In the years that I covered data governance and master data management (MDM) as a Gartner analyst, data architects and CIOs frequently asked, “Why is our data such a mess?”
Though I have written at length about how we got into this mess, I want to share how data governance and MDM are key to digital transformation and, more importantly, getting real business value from your data.
I often hear from companies that implementing MDM and DG presents a bit of a “chicken or egg” problem. They ask, “Should I first define my data governance and quality standards or work match, merge and clean my business data from disparate systems across the enterprise?”
Read on to learn how to best coordinate and implement these critical programs. But first, I need to put them both in the right business context.
The Business of Data Governance and Master Data Management
I argue that data governance and MDM are co-dependent disciplines. That is, companies cannot successfully implement one program without a commensurate focus on the other.
In this relationship, data governance is the “business function” of MDM, controlling how data is created, collected and used. For a governance program to reach its full potential of optimizing existing processes while generating new business opportunities, it needs to reside within the business as opposed to IT.
Once companies view their data governance initiative in this proper business context, they soon recognize the need for executive participation and stakeholder engagement. Then, this fully engaged group of stakeholders can formulate and ratify a set of business outcomes and engage IT to engineer a data model that services those outcomes.
Governing and Mastering the Most Critical Business Data
By first placing a data governance initiative in the proper business context, companies can focus on which data is most critical to their success and scope an implementation plan from there.
MDM implementers refer to this most critical data as master data, the core data within the enterprise that describes objects around which business is conducted. Master data is usually state-driven, slowly changing and shared widely across multiple source systems.
Just as key as having the business drive both governance and MDM, it is critical that that organizations properly scope their initiatives to avoid “boiling the ocean.” Governance, then, describes only the data entities and attributes that helps reach the previously defined business goals.
The key step here in coordinating MDM and data governance is to separate the target master data logically and physically from the non-master data in the model, as only the master data will be managed within the MDM system.
Determining Data Quality Rules and a Conflict Resolution Process
At this point, business stakeholders begin earnestly participating in data governance at all levels of the enterprise. At most organizations, leaders have formal meetings with their IT partners and begin the important work of governance, including:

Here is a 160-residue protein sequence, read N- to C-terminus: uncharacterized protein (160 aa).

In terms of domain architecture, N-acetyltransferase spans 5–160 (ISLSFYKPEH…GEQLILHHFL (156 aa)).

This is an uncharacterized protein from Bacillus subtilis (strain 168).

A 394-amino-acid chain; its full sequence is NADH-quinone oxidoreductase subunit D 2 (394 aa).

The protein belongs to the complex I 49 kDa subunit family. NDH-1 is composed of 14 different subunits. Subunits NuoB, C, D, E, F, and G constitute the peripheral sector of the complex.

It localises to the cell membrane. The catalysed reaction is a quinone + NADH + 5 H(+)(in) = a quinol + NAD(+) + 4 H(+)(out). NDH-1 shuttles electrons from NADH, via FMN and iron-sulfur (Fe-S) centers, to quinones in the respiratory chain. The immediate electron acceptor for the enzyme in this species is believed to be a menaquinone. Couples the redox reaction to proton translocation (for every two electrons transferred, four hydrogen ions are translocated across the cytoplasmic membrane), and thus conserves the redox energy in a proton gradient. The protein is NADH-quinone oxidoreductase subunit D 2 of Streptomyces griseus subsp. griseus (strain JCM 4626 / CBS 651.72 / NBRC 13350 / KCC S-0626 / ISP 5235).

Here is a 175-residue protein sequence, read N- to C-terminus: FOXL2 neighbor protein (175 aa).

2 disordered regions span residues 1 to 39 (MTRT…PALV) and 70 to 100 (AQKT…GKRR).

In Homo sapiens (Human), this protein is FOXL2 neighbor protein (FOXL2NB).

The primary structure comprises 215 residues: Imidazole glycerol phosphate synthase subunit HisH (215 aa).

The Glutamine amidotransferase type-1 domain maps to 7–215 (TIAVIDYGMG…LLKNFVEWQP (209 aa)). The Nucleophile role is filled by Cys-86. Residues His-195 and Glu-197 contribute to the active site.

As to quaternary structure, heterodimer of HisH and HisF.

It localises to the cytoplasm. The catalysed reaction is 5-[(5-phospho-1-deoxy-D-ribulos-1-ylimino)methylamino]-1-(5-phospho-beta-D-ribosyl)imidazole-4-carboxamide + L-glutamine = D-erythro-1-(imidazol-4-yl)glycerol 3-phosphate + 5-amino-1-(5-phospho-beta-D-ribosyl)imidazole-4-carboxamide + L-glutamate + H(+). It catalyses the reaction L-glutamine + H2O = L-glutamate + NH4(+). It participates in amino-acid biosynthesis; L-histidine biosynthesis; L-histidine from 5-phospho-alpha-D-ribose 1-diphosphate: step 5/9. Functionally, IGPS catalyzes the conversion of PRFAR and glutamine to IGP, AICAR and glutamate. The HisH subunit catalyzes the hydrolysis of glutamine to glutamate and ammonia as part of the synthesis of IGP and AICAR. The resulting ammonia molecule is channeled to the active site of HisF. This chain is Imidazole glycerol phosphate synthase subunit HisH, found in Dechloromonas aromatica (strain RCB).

- Resolving definitional conflicts between sources for each data element
- Recording any subsequent technical and business definitions, lineage and mapping or transformation rules
- Creating and documenting data quality rules
- Consolidating the number of definitions that are actually the same
- Adjusting the data model to reflect these governance rules.
At this stage, it is critical that business and IT stakeholders thoroughly examine their business data and co-author data definitions that help meet their organization’s goals.
Data Governance: An Application or a Set of Principles?
The most basic definition of data governance is that it is a set of principles and practices that ensure high quality through the complete lifecycle of an organization’s data.
Though it technically does not require a dedicated technology platform, data governance solutions have made it easier for organizations to scale their governance efforts and leverage their accumulated data assets in support of new business processes and analytics.
Some organizations acquire dedicated data governance or data catalog technology to track metadata, while others treat metadata as an additional master data domain and manage it within their MDM system.
Regardless of the technological approach, organizations need to walk through this “policy creation and management” phase of data governance to later track progress and resolve any further issues.
Once all conflicts have been resolved, the remaining metadata described previously can be captured, and the data quality rules also created and recorded.
Coordinating Governance and MDM: Monitoring, Execution and More
Policy creation and management is only the first step in implementing a data governance program and identifying the means to enforce its rules through an MDM implementation.
To learn more about the “monitoring and execution” phase of data governance — as well as tips on how to configure, load and implement the MDM data model — read the full article: “MDM And Data Governance: What Comes First, the Chicken or the Egg?”
With over twenty years of experience in the design, development, and implementation of large-scale Data Governance and Master Data Management (MDM) programs and systems, Bill O’Kane is VP and MDM Strategist at Profisee, a leader in Master Data Management (MDM) solutions. Bill served for eight years as Vice President of Data and Analytics and Magic Quadrant lead author at Gartner. He is a recognized thought leader and the world’s foremost authority on the topics of Information Governance and MDM program management, vendors and technologies, and MDM’s role within an overall enterprise information management strategy.